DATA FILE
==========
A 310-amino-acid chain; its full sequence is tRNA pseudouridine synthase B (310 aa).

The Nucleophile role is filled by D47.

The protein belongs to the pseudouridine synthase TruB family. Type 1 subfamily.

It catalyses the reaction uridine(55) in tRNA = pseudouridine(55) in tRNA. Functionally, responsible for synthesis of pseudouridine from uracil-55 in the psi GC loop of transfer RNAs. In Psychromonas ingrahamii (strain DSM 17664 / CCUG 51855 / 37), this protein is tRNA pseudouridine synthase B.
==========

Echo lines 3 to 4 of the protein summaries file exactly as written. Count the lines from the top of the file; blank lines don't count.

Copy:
The protein belongs to the pseudouridine synthase TruB family. Type 1 subfamily.

It catalyses the reaction uridine(55) in tRNA = pseudouridine(55) in tRNA. Functionally, responsible for synthesis of pseudouridine from uracil-55 in the psi GC loop of transfer RNAs. In Psychromonas ingrahamii (strain DSM 17664 / CCUG 51855 / 37), this protein is tRNA pseudouridine synthase B.